2013 Ford C-Max Energi - Driven, June 2013Enlarge Photo
Several automakers have come under fire in recent years over reported EPA gas mileage figures that prove unattainable in the real world.
According to the Wall Street Journal, the EPA plans to require car manufacturers to road-test new cars to confirm gas-mileage ratings based on laboratory tests that they submit to the EPA.
2013 Ford Fusion Hybrid, test drive, Catskill Mountains, NY, Mar 2013Enlarge Photo
The EPA is "establishing a regulatory requirement" for road testing, according to its spokesman, to minimize the potential for consumer dissatisfaction when real-world gas mileage differs significantly from the ratings on window stickers.
The move follows recent cases surrounding Ford, Hyundai and Kia, all of whom have had to restate mileage figures following customer complaints.
According to Automotive News, a discrepancy between window sticker figures and real-world mileage is among the most frequent customer complaints dealt with by the EPA.
Ford recently cut the official gas mileage figures on six models, in response to criticism that its hybrid and plug-in hybrid vehicles, along with the 2014 Ford Fiesta, struggled to hit their quoted ratings.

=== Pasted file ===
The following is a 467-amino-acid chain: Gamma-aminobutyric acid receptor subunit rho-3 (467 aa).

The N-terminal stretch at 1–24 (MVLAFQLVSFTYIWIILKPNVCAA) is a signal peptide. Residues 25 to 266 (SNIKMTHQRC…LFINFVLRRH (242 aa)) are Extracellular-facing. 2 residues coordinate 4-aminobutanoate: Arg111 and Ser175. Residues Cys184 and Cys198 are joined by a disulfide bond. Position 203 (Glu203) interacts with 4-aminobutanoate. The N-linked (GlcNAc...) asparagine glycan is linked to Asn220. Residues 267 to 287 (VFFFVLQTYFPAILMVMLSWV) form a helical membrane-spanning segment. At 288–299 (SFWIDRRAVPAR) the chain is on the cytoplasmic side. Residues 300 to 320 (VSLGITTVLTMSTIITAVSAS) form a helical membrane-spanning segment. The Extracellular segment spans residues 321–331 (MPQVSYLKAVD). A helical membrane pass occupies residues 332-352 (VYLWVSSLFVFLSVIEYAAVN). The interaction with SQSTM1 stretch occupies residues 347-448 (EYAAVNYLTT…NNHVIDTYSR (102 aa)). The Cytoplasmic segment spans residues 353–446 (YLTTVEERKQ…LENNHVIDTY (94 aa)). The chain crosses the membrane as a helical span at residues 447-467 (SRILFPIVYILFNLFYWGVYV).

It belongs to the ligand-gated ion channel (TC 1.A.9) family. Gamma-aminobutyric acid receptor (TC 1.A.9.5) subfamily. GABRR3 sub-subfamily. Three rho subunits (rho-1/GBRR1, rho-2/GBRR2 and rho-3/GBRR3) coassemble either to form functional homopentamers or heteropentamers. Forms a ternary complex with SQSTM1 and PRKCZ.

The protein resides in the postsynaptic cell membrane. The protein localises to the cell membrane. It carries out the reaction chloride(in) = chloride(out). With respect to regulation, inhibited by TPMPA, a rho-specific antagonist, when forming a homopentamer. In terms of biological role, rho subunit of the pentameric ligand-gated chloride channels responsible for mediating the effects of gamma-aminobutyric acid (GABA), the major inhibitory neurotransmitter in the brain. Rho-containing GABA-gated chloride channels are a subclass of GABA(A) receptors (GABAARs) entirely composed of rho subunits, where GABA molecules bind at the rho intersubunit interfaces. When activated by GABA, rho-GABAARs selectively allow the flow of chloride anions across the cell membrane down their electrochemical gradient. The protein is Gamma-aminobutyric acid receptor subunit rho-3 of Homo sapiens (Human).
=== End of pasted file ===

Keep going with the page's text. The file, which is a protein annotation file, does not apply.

Those reductions followed--but were unrelated to--earlier complaints regarding the Ford C-Max Hybrid, whose gas mileage had been slashed from 47 mpg combined to 43 mpg combined last August.
The C-Max Hybrid had fallen through a loophole in EPA regulations that allows cars with the same drivetrain to carry the same figures. Ford had used those from the sleeker Fusion Hybrid, leading to greater inaccuracy between quoted figures and real-world results.
2011 Hyundai Elantra LimitedEnlarge Photo
Hyundai and Kia also came under fire in 2012 when several of its models failed to hit official EPA figures in testing. The companies put this down to procedural error, but a full 13 models had their figures amended and the Korean automaker set aside $395 million to reimburse affected owners.
The EPA’s director of the Office of Transportation and Air Quality, Chris Grundler, told The Wall Street Journal that some automakers already road-test their vehicles to verify mileage ratings--but the EPA plans to make it a regulatory requirement.
As well as improving the accuracy of measured figures by including factors like air resistance and rolling friction, it would also reduce any occurrence of automakers manipulating lab results to deliver high gas-mileage claims.
The goal would be a system that more accurately reflects the real-world gas mileage owners might achieve once they hit the roads in their new cars.